Title: Heartstream
Author: Tom Pollock
Publisher: Walker Books
Genre: Teen/Young adult fiction, Contemporary, Thriller
Book format: Paperback
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Amy Becker is a star.  She’s used Heartstream to broadcast every moment of her mother’s illness.  It’s the realest ,rawest reality TV imaginable, and it’s everywhere.
On the day of her mother’s funeral, she goes home to find a fan of hers in the kitchen.  She’s rigged herself and the house with explosives – and she’s been waiting to talk to Amy for a long time.
Amy is about to discover just how far true obsession can go.

*Free copy provided by publisher for review…

Review:  This is an interesting and quite gripping story although I’m not sure I liked the ending. Teenager Amy has spent the last few months experiencing the slow death of her mother, but through it all she’s shared her experiences with followers of a new app that allows them to feel what she is feeling. On the day of her mother’s funeral things don’t go according to plan and she finds a stranger in her home claiming she just wants to talk, but the stranger, a fan of Amy’s, has a bomb strapped to her chest and isn’t about to leave without getting what she came for.

This intense thriller begins with Amy but then alternates every chapter between Amy’s story and that of another character called Cat, with both tales being told in the first person perspective. The two stories aren’t connected at first but both of them are interesting in their own ways. Any’s story is the one I found myself more drawn to, wondering what would happen and how obsessive a fan could get was what really made me interested in this tale. Cat’s story is a completely different one, it has nothing to do with the app called Heartstream, and instead focuses on the obsessiveness of fans of a boyband.

The story isn’t difficult to get into, but having things switch between the two alternating tales, just as one chapter following one character starts to get very interesting, made this less thrilling and exciting as the book is probably intended to be. Amy’s story felt griping at first, and I wanted to focus more on her character but switching to the fame obsessed (and seemingly random) tale of Cat and her friend Evie felt quite annoying, I would have preferred more focus on one tale and then a switch to the other rather than the constant switching which meant I never really got into either of the stories too much until well over half way through the book. What also made this harder to get into is the fact that both Cat and Amy sound the same when narrating, it feels like the same girl in both stories which wasn’t helpful when I had put the book down for a while as I had forgotten whose story I was reading and it wasn’t obvious from the way they spoke but instead from what was happening in the plot.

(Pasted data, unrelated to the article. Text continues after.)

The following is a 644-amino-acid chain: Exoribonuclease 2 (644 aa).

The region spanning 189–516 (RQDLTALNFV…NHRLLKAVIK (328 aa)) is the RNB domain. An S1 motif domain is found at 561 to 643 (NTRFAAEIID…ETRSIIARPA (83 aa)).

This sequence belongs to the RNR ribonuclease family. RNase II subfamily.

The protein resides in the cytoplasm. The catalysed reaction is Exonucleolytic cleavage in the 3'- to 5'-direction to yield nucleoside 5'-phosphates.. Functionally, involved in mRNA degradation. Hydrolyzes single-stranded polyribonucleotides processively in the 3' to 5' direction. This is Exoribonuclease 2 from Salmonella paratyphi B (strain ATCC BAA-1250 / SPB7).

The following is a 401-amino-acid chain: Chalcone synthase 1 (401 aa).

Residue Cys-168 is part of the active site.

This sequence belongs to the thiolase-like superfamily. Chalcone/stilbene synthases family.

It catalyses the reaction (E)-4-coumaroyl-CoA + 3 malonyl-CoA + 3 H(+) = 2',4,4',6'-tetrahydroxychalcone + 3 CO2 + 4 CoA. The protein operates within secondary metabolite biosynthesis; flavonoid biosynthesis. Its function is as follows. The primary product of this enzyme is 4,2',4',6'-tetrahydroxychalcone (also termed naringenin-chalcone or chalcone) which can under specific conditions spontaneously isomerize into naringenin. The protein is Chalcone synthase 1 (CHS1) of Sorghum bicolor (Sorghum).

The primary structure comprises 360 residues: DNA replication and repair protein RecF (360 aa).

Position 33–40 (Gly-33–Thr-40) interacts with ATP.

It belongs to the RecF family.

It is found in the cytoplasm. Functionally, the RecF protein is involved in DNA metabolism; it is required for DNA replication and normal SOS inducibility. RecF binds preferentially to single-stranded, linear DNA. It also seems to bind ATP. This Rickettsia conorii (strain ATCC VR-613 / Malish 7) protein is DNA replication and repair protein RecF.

There are three parts to the book and towards the end of the second part the two different stories finally relate to each other and from this point on I was truly hooked. I will say that Cat’s story did start to grow on me after the half way point, but it took too long to really get into this book and it’s a shame it took this long as the intensity grows and it really becomes exciting to read! The book has some uses of the f swear word and there are some references to and an actual scene of a sexual nature (I’m not sure how to describe it) which to me felt unnecessary and to be honest it felt quite crude, and even though this isn’t throughout the plot, it was enough to make me feel that anyone sensitive might want a warning before reading this.

I wish I could say I loved the ending of the story but I didn’t. It was such a good build up though, the story was gripping, and exciting and it was all building up to the ending where you have a ‘will it/won’t it happen’ moment in the final scene. The last chapter of the story has a lovely ending but I was expecting either anothe chapter or an epilogue to see what had actually happened rather than just leaving it on a cliff hanger moment, but instead, like in ‘White Rabbit, Red Wolf’ the author leaves the question of what happens next to the reader, and to be honest I felt cheated out of what could have been a really good ending.

It’s such a shame as I really wanted to like this book more than I did. It was exciting and very good when it got going and the excitement and tension builds up to something brilliant. There are revelations about the characters that make for a really good story, but not knowing what really happens at the end, whether something gets resolved one way or another, made this book just feel so disappointing, and coupled with the difficulty I had in getting into this book at the start, I am not sure whether everyone will enjoy this. It’s still a good read and great for a quick and intense thriller experience, but it’s not what I expected.

Have you read this book?  What do you think of an app that can help you share your feelings with followers?  Let me know what yoy think in the comments below 🙂